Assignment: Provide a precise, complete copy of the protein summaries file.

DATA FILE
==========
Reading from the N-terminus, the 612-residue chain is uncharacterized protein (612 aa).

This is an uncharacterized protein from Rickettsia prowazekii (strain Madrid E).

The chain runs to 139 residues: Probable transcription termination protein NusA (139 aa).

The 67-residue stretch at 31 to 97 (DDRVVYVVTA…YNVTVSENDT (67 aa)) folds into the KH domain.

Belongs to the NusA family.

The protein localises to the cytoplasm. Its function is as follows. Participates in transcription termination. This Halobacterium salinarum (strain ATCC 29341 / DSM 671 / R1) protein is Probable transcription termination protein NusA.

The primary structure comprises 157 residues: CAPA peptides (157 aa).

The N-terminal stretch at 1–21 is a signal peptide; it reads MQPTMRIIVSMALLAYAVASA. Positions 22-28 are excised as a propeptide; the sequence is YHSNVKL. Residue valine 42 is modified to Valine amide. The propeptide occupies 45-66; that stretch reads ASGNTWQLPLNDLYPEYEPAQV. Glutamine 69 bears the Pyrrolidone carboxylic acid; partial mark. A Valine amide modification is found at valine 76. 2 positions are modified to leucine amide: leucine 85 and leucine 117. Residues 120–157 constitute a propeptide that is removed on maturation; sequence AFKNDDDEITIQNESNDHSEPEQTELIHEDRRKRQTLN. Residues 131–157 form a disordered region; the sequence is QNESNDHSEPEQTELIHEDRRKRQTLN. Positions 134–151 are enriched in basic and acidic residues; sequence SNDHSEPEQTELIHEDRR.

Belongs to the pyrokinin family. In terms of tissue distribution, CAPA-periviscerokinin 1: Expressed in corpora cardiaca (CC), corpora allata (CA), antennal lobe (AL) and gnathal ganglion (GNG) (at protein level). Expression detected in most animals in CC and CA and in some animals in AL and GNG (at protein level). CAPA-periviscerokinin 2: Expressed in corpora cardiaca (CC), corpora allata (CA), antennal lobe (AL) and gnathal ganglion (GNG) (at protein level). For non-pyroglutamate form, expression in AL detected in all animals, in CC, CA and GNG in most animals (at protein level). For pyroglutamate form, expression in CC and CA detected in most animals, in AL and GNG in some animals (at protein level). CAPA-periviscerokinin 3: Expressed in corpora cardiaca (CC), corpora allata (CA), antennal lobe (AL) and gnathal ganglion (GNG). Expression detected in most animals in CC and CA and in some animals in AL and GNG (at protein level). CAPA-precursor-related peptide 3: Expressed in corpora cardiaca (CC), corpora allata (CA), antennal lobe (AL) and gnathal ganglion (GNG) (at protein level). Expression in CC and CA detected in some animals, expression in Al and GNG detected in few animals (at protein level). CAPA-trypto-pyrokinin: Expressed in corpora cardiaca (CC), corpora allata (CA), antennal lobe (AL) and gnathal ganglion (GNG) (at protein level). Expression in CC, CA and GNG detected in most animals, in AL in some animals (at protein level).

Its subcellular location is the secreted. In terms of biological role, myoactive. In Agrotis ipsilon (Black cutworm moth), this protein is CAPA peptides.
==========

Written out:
Reading from the N-terminus, the 612-residue chain is uncharacterized protein (612 aa).

This is an uncharacterized protein from Rickettsia prowazekii (strain Madrid E).

The chain runs to 139 residues: Probable transcription termination protein NusA (139 aa).

The 67-residue stretch at 31 to 97 (DDRVVYVVTA…YNVTVSENDT (67 aa)) folds into the KH domain.

Belongs to the NusA family.

The protein localises to the cytoplasm. Its function is as follows. Participates in transcription termination. This Halobacterium salinarum (strain ATCC 29341 / DSM 671 / R1) protein is Probable transcription termination protein NusA.

The primary structure comprises 157 residues: CAPA peptides (157 aa).

The N-terminal stretch at 1–21 is a signal peptide; it reads MQPTMRIIVSMALLAYAVASA. Positions 22-28 are excised as a propeptide; the sequence is YHSNVKL. Residue valine 42 is modified to Valine amide. The propeptide occupies 45-66; that stretch reads ASGNTWQLPLNDLYPEYEPAQV. Glutamine 69 bears the Pyrrolidone carboxylic acid; partial mark. A Valine amide modification is found at valine 76. 2 positions are modified to leucine amide: leucine 85 and leucine 117. Residues 120–157 constitute a propeptide that is removed on maturation; sequence AFKNDDDEITIQNESNDHSEPEQTELIHEDRRKRQTLN. Residues 131–157 form a disordered region; the sequence is QNESNDHSEPEQTELIHEDRRKRQTLN. Positions 134–151 are enriched in basic and acidic residues; sequence SNDHSEPEQTELIHEDRR.

Belongs to the pyrokinin family. In terms of tissue distribution, CAPA-periviscerokinin 1: Expressed in corpora cardiaca (CC), corpora allata (CA), antennal lobe (AL) and gnathal ganglion (GNG) (at protein level). Expression detected in most animals in CC and CA and in some animals in AL and GNG (at protein level). CAPA-periviscerokinin 2: Expressed in corpora cardiaca (CC), corpora allata (CA), antennal lobe (AL) and gnathal ganglion (GNG) (at protein level). For non-pyroglutamate form, expression in AL detected in all animals, in CC, CA and GNG in most animals (at protein level). For pyroglutamate form, expression in CC and CA detected in most animals, in AL and GNG in some animals (at protein level). CAPA-periviscerokinin 3: Expressed in corpora cardiaca (CC), corpora allata (CA), antennal lobe (AL) and gnathal ganglion (GNG). Expression detected in most animals in CC and CA and in some animals in AL and GNG (at protein level). CAPA-precursor-related peptide 3: Expressed in corpora cardiaca (CC), corpora allata (CA), antennal lobe (AL) and gnathal ganglion (GNG) (at protein level). Expression in CC and CA detected in some animals, expression in Al and GNG detected in few animals (at protein level). CAPA-trypto-pyrokinin: Expressed in corpora cardiaca (CC), corpora allata (CA), antennal lobe (AL) and gnathal ganglion (GNG) (at protein level). Expression in CC, CA and GNG detected in most animals, in AL in some animals (at protein level).

Its subcellular location is the secreted. In terms of biological role, myoactive. In Agrotis ipsilon (Black cutworm moth), this protein is CAPA peptides.